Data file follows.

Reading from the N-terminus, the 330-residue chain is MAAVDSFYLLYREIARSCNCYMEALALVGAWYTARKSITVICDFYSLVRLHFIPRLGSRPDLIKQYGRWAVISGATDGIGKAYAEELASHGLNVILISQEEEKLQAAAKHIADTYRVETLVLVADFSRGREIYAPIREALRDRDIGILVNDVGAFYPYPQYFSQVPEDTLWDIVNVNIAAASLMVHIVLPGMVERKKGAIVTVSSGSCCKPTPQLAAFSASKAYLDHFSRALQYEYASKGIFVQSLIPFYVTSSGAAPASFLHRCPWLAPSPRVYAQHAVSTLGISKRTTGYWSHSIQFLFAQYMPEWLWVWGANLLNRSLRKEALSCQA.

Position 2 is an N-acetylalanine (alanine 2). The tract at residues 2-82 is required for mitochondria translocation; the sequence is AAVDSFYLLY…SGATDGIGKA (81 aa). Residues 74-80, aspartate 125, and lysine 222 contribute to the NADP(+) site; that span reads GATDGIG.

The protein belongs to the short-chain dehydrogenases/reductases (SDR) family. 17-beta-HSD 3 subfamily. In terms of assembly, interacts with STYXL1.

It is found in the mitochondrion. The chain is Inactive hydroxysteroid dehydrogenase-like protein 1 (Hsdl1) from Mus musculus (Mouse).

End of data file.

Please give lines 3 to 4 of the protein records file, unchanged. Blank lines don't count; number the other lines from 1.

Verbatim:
The protein belongs to the short-chain dehydrogenases/reductases (SDR) family. 17-beta-HSD 3 subfamily. In terms of assembly, interacts with STYXL1.

It is found in the mitochondrion. The chain is Inactive hydroxysteroid dehydrogenase-like protein 1 (Hsdl1) from Mus musculus (Mouse).